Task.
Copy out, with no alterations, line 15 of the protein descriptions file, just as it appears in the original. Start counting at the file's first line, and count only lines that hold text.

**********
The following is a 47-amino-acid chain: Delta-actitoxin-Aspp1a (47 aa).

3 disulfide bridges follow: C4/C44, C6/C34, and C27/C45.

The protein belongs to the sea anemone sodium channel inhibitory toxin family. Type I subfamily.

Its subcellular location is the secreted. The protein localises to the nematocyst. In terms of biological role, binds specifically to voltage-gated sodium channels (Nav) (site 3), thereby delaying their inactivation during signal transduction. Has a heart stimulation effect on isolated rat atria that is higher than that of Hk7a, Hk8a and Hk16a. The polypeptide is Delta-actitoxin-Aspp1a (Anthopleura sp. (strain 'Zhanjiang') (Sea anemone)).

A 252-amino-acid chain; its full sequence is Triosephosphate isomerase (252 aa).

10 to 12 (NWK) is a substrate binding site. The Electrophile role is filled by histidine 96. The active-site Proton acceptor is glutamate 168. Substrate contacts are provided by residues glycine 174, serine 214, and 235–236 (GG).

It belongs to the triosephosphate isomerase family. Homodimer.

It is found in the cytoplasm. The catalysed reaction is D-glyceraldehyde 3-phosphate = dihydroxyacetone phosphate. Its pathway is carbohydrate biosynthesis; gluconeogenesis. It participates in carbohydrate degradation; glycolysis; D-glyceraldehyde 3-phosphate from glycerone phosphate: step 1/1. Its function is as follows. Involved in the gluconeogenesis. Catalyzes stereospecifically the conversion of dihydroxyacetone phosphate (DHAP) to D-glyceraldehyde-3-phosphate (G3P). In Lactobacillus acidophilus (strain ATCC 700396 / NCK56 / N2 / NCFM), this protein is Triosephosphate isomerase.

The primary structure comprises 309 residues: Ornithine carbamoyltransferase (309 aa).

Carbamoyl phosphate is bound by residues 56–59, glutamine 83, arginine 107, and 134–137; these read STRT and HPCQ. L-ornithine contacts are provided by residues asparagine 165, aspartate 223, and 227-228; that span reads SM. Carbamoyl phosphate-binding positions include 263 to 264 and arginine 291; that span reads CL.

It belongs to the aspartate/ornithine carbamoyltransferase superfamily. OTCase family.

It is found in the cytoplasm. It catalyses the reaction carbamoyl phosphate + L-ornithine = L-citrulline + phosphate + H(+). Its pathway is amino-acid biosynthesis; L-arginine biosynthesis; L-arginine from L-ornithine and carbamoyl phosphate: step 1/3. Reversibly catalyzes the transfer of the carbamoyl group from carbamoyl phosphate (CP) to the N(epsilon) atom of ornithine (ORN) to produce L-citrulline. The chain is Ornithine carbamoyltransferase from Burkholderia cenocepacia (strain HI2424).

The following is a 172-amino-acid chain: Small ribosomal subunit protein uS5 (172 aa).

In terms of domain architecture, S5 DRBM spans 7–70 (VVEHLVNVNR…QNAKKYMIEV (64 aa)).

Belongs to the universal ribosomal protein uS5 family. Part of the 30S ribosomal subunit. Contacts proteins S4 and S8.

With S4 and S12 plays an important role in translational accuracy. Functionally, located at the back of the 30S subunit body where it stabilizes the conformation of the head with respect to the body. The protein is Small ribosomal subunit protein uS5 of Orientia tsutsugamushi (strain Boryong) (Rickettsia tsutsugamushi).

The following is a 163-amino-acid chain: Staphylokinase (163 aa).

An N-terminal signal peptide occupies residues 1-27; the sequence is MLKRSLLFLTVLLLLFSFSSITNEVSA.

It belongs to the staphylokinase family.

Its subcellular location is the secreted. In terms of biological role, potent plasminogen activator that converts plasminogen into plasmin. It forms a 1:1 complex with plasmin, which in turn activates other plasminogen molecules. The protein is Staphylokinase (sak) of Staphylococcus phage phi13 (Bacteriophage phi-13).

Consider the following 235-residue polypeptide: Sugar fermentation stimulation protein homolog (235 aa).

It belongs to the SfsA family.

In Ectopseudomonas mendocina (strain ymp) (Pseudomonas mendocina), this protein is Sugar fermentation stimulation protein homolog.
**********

Belongs to the universal ribosomal protein uS5 family. Part of the 30S ribosomal subunit. Contacts proteins S4 and S8.